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Fruit Bats are back together and hitting the road this fall on My Morning Jacket’s latest U.S. tour

Fruit BatsPhotos by Annie Beedy // Written by Josh Herwitt //

Since their early beginnings in Louisville, My Morning Jacket have toed the line between the indie and jam worlds better than any other rock ‘n’ roll band out there. But they’re also now partially responsible for reviving an early pioneer of the post-millennial, folk-rock boom that stormed the U.S. music industry more than a decade ago.

Conceived by Eric Johnson while working as an instructor at The Old Town School of Folk Music in his native Chicago, Fruit Bats first served as an outlet for the 39-year-old singer-songwriter to experiment writing songs with his 4-track recording device.

“My ultimate goal was to play the local club on a Tuesday night,” Johnson tells me by phone. “I was coming from this very shrewd indie-rock era. My goal was just to have a couple people hear it, and I didn’t even think that would happen.”

Johnson, nevertheless, would go on to befriend James Mercer of The Shins and Isaac Brock of Modest Mouse while touring as a member of Califone, gaining the support of both bands before signing Fruit Bats to Sub Pop Records in 2002 and releasing a new LP on the Seattle label the following year.

“It took going on tour and seeing those guys do well to realize it doesn’t take magic,” Johnson says with regard to the role The Shins and Modest Mouse played in helping Fruit Bats reach a wider audience during the early 2000’s. “You get to see how the wheels start to turn and how it can work.”

Fruit Bats subsequently released three more studio albums on Sub Pop, with Johnson joining The Shins during part of that time as a multi-instrumentalist. But more than two years after putting the final touches on the band’s last full length Tripper, Johnson announced that Fruit Bats would be no more. He was set on taking his career solo, and if that meant calling it quits on the band he founded and led for more than 15 years, then that’s what he had to do.

It was a decision that Johnson still doesn’t regret making now almost two years later, largely because it has completely flipped his perspective on playing in a band, something he started to miss as a solo artist. And after much thought, he came up with a “new” concept for a band, only to realize that it was exactly what Fruit Bats had been all along.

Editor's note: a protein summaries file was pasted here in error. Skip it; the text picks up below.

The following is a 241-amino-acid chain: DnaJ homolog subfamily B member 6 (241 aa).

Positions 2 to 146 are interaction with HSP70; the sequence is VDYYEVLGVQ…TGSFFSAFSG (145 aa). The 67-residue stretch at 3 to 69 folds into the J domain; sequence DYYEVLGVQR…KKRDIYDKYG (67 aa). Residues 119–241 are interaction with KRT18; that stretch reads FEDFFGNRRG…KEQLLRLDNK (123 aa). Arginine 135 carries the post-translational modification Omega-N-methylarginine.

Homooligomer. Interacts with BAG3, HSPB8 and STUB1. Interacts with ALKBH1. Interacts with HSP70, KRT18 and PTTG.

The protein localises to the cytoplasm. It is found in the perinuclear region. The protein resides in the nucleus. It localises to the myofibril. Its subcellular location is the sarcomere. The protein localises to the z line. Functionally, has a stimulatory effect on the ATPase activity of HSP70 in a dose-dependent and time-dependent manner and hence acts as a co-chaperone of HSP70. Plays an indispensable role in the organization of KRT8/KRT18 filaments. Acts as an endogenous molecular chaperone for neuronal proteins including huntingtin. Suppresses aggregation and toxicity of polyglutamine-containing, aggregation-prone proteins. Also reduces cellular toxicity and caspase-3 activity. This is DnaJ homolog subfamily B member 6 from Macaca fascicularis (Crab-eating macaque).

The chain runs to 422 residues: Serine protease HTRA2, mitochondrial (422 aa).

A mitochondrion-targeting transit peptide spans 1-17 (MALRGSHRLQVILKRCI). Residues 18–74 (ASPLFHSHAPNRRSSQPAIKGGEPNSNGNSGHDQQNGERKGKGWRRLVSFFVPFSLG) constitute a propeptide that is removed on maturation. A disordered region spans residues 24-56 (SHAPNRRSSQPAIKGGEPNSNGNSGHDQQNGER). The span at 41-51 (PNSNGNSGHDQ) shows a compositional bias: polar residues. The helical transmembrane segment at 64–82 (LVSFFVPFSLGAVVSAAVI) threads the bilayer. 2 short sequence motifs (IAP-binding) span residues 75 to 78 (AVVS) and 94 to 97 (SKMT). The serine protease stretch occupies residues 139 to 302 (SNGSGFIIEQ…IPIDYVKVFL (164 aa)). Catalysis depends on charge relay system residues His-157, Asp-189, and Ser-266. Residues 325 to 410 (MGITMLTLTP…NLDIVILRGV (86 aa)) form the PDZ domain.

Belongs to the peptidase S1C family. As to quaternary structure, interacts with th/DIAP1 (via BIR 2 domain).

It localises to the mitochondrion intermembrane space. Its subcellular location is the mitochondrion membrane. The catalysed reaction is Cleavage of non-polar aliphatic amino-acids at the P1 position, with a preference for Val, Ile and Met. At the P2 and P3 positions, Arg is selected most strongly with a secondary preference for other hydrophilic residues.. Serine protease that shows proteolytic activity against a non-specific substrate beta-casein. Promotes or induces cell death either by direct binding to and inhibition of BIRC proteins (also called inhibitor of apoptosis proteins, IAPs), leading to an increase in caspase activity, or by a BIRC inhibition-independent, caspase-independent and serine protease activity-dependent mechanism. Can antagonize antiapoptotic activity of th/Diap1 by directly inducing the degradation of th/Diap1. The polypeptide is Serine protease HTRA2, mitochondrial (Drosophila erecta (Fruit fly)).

“I formulated this whole plan in my head that seemed like such a great idea, and when I looked at it all on paper, I said, ‘I did that already,'” he says.

Around this same time, My Morning Jacket came calling, asking Johnson if he wanted to open for them as a solo act over a two-week stretch — starting on Sunday at the Santa Barbara Bowl and continuing Tuesday in Los Angeles at the Shrine Auditorium before hitting San Francisco for three straight nights at The Masonic a couple days later — on their current U.S. tour.

“My Morning Jacket asked if I wanted to do the tour and open solo,” he says. “I thought, ‘That would suck to open solo for those guys.’ I felt like I would be swallowed up by those rooms.”

Fruit Bats

So, rather than turning them down, Johnson proposed another idea.

“I asked them, ‘What if I reunited Fruit Bats for these shows?'” he says. “And they were like, ‘That would rule! That would be awesome!’ So, I got the My Morning Jacket seal of approval.”

Shortly thereafter, Johnson wrote on the band’s Twitter page that he would be performing as Fruit Bats again, but the accomplished film scorer (his credentials include working on “Our Idiot Brother” in 2011 and “Smashed” in 2012) would also reveal two months later that he had begun writing the band’s next album, which is slated for release in early 2016.

Still, after 16 years fronting Fruit Bats, he never expected that he would be taking the band on the road as an opener.

“I don’t do opening tours ever,” says Johnson, who splits his time between Portland, where he now calls home, and LA, where he’s currently recording the latest Fruit Bats album. “I’ve said ‘No’ to a lot of them because it’s hard. It’s a bus-chasing tour as they call it.”

But opening for My Morning Jacket, even with the prospect of doing it while traveling from state to state on a bus, was an opportunity that Johnson, whom has been friends with Jim James for a number of years now, couldn’t pass up when the offer was presented to him.

“My Morning Jacket would be on the very short list of people I would chase around because talk about one of the great rock ‘n’ roll bands of our time that is making super relevant and timeless music,” he says. “It seemed like a no-brainer. If you want to talk about a big band with that reach that I would want to get in front of, they’re definitely one of them.”

From California to Arizona to Texas, Fruit Bats will take on some fairly large venues this month, even if it means doing it as an opener despite having been around the block like Johnson has by now.

“It can be a pretty thankless gig,” he says when it comes to opening shows.

If there’s one thing Johnson can be thankful for though, it’s that phone call he got earlier this year from My Morning Jacket.

Fruit Bats

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